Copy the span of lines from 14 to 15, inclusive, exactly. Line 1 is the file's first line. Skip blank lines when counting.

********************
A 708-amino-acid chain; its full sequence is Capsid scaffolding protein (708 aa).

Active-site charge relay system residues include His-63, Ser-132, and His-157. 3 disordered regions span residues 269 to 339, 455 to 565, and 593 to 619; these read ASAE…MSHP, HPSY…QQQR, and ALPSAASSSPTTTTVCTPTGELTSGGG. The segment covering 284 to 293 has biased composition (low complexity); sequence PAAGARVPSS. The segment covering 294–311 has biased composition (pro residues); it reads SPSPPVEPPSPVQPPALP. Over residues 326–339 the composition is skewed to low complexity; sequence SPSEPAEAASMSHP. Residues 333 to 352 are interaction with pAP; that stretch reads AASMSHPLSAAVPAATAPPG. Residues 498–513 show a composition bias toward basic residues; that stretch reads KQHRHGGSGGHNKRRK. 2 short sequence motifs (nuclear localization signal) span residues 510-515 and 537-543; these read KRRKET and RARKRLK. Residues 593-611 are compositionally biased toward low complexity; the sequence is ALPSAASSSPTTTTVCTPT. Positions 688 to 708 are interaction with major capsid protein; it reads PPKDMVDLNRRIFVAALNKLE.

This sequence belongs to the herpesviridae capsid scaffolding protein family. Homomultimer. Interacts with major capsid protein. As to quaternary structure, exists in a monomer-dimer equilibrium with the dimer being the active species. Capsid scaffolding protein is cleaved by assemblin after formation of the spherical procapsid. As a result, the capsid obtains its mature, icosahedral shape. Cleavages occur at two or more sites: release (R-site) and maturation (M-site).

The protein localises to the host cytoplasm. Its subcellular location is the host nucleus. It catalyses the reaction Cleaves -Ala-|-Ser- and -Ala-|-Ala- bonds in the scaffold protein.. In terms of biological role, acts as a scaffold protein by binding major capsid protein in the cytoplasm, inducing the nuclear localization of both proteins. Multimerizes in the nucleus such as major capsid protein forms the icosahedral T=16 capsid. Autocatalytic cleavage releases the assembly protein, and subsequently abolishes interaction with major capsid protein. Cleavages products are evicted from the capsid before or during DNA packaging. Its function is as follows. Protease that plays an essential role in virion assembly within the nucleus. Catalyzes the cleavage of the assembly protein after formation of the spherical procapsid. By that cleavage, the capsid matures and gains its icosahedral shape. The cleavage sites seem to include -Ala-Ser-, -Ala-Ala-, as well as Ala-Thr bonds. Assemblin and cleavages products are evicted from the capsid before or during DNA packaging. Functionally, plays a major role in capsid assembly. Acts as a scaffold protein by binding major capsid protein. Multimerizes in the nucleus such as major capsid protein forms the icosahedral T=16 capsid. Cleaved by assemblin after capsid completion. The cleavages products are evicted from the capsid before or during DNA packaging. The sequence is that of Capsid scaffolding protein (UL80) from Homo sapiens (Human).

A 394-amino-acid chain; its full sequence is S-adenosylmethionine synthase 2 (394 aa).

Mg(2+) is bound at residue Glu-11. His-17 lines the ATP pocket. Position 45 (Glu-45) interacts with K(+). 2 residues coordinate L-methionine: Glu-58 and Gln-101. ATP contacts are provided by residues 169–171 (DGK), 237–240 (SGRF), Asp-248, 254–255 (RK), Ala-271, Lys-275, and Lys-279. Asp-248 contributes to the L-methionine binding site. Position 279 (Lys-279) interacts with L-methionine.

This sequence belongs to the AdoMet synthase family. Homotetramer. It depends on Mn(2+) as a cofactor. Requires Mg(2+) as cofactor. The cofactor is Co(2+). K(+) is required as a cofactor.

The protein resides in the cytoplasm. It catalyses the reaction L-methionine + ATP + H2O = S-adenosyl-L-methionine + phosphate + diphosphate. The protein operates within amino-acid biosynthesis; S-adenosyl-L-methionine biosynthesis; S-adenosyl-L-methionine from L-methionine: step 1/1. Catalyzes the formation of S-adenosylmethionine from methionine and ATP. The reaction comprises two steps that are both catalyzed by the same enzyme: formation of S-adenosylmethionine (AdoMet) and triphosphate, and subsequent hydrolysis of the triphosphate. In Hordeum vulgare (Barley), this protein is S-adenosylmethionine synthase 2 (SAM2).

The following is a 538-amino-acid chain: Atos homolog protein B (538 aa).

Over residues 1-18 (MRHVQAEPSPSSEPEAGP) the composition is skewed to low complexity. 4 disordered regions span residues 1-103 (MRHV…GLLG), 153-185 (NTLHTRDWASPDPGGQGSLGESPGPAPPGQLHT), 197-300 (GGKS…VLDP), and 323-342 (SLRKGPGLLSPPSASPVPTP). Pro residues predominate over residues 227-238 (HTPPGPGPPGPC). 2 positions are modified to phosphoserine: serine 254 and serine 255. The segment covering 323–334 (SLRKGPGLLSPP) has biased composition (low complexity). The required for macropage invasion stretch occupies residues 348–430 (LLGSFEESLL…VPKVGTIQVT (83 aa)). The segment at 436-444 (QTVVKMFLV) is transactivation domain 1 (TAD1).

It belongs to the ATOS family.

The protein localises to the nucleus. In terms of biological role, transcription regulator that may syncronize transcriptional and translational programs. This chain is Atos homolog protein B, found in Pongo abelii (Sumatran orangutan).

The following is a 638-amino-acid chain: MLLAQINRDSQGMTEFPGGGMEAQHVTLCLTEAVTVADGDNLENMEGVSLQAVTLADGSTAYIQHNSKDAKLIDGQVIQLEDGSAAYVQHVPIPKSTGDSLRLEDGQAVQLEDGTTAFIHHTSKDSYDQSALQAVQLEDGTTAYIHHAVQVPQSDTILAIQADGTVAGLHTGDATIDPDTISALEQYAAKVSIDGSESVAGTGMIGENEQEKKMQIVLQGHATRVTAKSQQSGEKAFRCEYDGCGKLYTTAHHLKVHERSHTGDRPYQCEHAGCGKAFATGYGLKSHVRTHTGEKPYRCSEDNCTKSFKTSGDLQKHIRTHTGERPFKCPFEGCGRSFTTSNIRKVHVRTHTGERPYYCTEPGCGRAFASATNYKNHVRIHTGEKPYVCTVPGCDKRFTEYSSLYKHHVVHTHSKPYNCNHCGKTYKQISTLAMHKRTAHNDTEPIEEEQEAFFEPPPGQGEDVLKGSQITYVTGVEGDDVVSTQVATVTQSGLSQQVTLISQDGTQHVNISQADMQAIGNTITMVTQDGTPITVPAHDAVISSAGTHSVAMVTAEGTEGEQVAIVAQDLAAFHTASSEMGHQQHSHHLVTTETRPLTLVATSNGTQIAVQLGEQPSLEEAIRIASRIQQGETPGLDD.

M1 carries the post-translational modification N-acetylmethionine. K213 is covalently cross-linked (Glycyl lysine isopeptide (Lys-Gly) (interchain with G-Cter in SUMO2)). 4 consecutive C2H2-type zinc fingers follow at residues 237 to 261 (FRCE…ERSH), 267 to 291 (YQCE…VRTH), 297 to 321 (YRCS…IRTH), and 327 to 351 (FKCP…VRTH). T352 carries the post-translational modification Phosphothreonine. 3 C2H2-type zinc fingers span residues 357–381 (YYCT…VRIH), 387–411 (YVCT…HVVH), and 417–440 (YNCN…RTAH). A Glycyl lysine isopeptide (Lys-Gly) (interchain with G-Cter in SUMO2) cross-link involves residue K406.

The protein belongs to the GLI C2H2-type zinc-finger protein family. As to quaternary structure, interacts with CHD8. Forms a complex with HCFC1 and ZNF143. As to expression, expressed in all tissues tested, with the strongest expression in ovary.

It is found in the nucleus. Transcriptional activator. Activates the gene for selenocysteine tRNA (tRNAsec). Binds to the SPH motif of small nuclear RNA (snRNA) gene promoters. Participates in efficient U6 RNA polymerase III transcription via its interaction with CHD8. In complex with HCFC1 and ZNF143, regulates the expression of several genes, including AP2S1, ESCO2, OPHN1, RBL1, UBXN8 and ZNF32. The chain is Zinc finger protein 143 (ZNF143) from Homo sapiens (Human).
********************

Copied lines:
M1 carries the post-translational modification N-acetylmethionine. K213 is covalently cross-linked (Glycyl lysine isopeptide (Lys-Gly) (interchain with G-Cter in SUMO2)). 4 consecutive C2H2-type zinc fingers follow at residues 237 to 261 (FRCE…ERSH), 267 to 291 (YQCE…VRTH), 297 to 321 (YRCS…IRTH), and 327 to 351 (FKCP…VRTH). T352 carries the post-translational modification Phosphothreonine. 3 C2H2-type zinc fingers span residues 357–381 (YYCT…VRIH), 387–411 (YVCT…HVVH), and 417–440 (YNCN…RTAH). A Glycyl lysine isopeptide (Lys-Gly) (interchain with G-Cter in SUMO2) cross-link involves residue K406.

The protein belongs to the GLI C2H2-type zinc-finger protein family. As to quaternary structure, interacts with CHD8. Forms a complex with HCFC1 and ZNF143. As to expression, expressed in all tissues tested, with the strongest expression in ovary.